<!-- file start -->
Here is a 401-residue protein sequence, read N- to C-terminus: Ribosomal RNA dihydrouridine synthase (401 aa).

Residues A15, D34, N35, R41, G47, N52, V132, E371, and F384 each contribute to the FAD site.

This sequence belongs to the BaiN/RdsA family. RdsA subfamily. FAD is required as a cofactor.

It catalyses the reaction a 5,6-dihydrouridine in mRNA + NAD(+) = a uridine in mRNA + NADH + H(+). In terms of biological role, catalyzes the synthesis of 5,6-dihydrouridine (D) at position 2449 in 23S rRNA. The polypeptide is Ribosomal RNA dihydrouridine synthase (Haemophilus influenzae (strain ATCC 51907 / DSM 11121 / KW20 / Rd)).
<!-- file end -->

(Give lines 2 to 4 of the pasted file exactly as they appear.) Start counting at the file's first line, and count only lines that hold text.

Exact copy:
Residues A15, D34, N35, R41, G47, N52, V132, E371, and F384 each contribute to the FAD site.

This sequence belongs to the BaiN/RdsA family. RdsA subfamily. FAD is required as a cofactor.

It catalyses the reaction a 5,6-dihydrouridine in mRNA + NAD(+) = a uridine in mRNA + NADH + H(+). In terms of biological role, catalyzes the synthesis of 5,6-dihydrouridine (D) at position 2449 in 23S rRNA. The polypeptide is Ribosomal RNA dihydrouridine synthase (Haemophilus influenzae (strain ATCC 51907 / DSM 11121 / KW20 / Rd)).